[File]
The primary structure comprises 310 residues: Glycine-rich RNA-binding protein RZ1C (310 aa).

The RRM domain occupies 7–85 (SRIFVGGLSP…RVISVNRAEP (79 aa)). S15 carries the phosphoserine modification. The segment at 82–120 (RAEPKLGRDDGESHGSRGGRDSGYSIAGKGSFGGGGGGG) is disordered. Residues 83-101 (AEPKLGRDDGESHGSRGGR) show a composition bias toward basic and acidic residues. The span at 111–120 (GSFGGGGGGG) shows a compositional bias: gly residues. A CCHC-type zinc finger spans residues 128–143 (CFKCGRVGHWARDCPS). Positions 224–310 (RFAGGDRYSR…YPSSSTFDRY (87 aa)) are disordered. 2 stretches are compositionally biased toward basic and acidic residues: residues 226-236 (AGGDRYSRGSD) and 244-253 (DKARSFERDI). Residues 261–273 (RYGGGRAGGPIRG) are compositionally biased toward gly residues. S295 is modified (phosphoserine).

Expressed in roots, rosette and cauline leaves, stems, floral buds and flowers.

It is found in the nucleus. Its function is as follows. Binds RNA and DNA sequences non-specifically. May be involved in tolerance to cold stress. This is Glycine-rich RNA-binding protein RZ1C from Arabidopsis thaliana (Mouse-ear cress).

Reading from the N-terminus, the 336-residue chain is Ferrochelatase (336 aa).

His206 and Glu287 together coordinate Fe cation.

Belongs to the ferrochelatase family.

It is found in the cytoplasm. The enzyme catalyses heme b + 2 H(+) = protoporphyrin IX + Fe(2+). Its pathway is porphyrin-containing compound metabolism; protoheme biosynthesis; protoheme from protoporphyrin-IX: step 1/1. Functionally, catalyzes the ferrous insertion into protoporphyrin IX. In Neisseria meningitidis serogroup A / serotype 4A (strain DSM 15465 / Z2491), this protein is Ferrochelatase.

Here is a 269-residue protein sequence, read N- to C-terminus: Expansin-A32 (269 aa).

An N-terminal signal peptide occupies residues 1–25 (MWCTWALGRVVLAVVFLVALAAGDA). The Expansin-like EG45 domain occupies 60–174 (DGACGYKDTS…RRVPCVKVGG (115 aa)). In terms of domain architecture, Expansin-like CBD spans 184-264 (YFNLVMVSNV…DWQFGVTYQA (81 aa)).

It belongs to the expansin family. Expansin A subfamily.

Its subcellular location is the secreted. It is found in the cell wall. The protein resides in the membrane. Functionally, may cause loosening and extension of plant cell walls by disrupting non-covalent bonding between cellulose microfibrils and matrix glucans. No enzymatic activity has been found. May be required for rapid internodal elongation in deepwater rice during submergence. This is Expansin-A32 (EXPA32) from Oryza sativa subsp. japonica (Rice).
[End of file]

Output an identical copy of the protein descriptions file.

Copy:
The primary structure comprises 310 residues: Glycine-rich RNA-binding protein RZ1C (310 aa).

The RRM domain occupies 7–85 (SRIFVGGLSP…RVISVNRAEP (79 aa)). S15 carries the phosphoserine modification. The segment at 82–120 (RAEPKLGRDDGESHGSRGGRDSGYSIAGKGSFGGGGGGG) is disordered. Residues 83-101 (AEPKLGRDDGESHGSRGGR) show a composition bias toward basic and acidic residues. The span at 111–120 (GSFGGGGGGG) shows a compositional bias: gly residues. A CCHC-type zinc finger spans residues 128–143 (CFKCGRVGHWARDCPS). Positions 224–310 (RFAGGDRYSR…YPSSSTFDRY (87 aa)) are disordered. 2 stretches are compositionally biased toward basic and acidic residues: residues 226-236 (AGGDRYSRGSD) and 244-253 (DKARSFERDI). Residues 261–273 (RYGGGRAGGPIRG) are compositionally biased toward gly residues. S295 is modified (phosphoserine).

Expressed in roots, rosette and cauline leaves, stems, floral buds and flowers.

It is found in the nucleus. Its function is as follows. Binds RNA and DNA sequences non-specifically. May be involved in tolerance to cold stress. This is Glycine-rich RNA-binding protein RZ1C from Arabidopsis thaliana (Mouse-ear cress).

Reading from the N-terminus, the 336-residue chain is Ferrochelatase (336 aa).

His206 and Glu287 together coordinate Fe cation.

Belongs to the ferrochelatase family.

It is found in the cytoplasm. The enzyme catalyses heme b + 2 H(+) = protoporphyrin IX + Fe(2+). Its pathway is porphyrin-containing compound metabolism; protoheme biosynthesis; protoheme from protoporphyrin-IX: step 1/1. Functionally, catalyzes the ferrous insertion into protoporphyrin IX. In Neisseria meningitidis serogroup A / serotype 4A (strain DSM 15465 / Z2491), this protein is Ferrochelatase.

Here is a 269-residue protein sequence, read N- to C-terminus: Expansin-A32 (269 aa).

An N-terminal signal peptide occupies residues 1–25 (MWCTWALGRVVLAVVFLVALAAGDA). The Expansin-like EG45 domain occupies 60–174 (DGACGYKDTS…RRVPCVKVGG (115 aa)). In terms of domain architecture, Expansin-like CBD spans 184-264 (YFNLVMVSNV…DWQFGVTYQA (81 aa)).

It belongs to the expansin family. Expansin A subfamily.

Its subcellular location is the secreted. It is found in the cell wall. The protein resides in the membrane. Functionally, may cause loosening and extension of plant cell walls by disrupting non-covalent bonding between cellulose microfibrils and matrix glucans. No enzymatic activity has been found. May be required for rapid internodal elongation in deepwater rice during submergence. This is Expansin-A32 (EXPA32) from Oryza sativa subsp. japonica (Rice).